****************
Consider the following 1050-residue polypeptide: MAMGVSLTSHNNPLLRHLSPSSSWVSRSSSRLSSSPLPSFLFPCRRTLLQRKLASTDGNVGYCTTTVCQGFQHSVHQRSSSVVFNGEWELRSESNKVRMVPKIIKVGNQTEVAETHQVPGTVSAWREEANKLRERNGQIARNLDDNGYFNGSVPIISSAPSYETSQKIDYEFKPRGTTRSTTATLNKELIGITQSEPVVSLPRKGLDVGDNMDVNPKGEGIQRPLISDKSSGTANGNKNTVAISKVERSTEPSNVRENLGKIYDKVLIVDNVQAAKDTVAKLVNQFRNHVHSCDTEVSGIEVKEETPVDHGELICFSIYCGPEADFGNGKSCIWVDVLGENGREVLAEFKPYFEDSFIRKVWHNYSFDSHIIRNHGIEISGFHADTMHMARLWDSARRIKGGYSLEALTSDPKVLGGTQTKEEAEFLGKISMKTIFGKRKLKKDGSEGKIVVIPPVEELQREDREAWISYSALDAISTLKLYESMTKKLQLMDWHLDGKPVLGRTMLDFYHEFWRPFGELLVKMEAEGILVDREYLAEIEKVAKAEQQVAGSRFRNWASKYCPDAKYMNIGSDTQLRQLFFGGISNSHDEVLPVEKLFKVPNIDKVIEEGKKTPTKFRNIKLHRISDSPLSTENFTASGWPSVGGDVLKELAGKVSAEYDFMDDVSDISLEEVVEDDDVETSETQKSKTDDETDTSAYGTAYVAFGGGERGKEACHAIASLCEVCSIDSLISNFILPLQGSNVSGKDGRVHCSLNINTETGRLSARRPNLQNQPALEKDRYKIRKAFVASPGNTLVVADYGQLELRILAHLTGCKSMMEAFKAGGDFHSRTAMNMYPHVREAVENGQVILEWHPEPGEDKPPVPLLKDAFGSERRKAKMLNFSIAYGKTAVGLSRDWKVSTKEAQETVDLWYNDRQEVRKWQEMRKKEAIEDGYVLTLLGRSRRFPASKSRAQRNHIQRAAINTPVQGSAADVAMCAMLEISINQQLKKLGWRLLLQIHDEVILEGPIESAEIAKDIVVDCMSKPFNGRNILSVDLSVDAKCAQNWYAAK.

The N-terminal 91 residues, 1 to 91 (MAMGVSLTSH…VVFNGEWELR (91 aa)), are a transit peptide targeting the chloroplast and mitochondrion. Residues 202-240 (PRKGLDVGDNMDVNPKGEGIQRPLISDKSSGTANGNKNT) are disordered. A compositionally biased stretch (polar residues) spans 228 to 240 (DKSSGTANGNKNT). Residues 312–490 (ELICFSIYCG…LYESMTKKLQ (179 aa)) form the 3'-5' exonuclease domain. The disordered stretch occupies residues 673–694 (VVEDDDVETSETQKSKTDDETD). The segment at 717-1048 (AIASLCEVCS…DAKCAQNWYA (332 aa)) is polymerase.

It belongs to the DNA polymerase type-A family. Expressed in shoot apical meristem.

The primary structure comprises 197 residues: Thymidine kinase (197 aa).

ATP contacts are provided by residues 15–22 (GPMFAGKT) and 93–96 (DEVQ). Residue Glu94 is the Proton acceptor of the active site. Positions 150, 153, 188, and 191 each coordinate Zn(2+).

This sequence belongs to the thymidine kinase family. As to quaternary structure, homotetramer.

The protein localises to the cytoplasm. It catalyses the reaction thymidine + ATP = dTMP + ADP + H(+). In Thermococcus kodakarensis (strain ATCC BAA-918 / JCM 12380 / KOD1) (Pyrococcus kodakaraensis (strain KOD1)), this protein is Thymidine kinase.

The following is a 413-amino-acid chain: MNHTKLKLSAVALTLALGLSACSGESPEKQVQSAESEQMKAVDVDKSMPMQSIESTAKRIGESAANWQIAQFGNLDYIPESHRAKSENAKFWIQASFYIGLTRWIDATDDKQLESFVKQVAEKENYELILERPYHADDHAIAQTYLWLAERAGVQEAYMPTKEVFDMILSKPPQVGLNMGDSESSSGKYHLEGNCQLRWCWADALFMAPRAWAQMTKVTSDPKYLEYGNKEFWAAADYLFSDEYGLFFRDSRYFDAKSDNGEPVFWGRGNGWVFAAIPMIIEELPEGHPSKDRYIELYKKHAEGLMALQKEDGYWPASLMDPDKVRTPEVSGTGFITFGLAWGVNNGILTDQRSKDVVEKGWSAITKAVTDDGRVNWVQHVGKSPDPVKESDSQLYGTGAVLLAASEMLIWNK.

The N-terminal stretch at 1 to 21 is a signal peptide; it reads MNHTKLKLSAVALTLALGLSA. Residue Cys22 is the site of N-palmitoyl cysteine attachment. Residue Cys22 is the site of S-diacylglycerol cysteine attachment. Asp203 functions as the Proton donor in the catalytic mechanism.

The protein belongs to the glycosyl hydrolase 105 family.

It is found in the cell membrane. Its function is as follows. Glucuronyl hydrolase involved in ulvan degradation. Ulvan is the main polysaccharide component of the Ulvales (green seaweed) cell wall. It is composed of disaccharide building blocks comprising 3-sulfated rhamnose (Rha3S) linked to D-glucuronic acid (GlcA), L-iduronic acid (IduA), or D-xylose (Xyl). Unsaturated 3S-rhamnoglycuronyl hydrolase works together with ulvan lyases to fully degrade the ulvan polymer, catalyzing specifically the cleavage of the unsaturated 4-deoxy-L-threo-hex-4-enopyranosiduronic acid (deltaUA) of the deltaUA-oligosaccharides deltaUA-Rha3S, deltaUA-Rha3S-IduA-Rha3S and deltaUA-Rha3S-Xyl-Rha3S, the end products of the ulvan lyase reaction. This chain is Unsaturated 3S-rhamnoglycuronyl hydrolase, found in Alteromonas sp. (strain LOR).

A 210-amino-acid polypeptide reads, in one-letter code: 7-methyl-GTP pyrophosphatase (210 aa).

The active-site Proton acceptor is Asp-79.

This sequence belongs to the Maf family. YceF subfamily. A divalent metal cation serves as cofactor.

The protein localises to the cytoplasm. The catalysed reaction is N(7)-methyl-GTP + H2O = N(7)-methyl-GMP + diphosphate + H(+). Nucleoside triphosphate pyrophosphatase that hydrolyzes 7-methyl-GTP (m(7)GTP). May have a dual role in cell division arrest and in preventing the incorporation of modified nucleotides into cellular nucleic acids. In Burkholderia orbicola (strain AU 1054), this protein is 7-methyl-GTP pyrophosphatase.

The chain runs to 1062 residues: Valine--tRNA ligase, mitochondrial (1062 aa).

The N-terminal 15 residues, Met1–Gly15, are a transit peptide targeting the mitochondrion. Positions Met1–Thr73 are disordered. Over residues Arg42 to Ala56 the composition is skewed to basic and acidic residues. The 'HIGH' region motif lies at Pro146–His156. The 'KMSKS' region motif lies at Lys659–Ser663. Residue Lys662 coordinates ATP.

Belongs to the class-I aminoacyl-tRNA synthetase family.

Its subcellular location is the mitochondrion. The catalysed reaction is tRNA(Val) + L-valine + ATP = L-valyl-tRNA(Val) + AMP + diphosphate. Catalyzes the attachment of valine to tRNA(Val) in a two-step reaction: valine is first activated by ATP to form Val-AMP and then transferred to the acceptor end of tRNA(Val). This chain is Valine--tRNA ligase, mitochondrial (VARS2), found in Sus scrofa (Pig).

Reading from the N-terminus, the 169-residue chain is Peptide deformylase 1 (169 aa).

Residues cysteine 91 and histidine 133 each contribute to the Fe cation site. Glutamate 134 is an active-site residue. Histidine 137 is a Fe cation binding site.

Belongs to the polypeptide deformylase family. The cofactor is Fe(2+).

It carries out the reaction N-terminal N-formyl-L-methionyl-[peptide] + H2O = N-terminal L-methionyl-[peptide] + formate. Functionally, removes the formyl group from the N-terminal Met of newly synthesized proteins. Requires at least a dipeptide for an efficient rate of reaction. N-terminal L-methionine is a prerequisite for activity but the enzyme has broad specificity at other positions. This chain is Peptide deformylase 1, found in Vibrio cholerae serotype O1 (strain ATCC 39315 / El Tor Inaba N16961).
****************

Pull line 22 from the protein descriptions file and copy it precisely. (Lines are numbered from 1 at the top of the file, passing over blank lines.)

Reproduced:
Belongs to the polypeptide deformylase family. The cofactor is Fe(2+).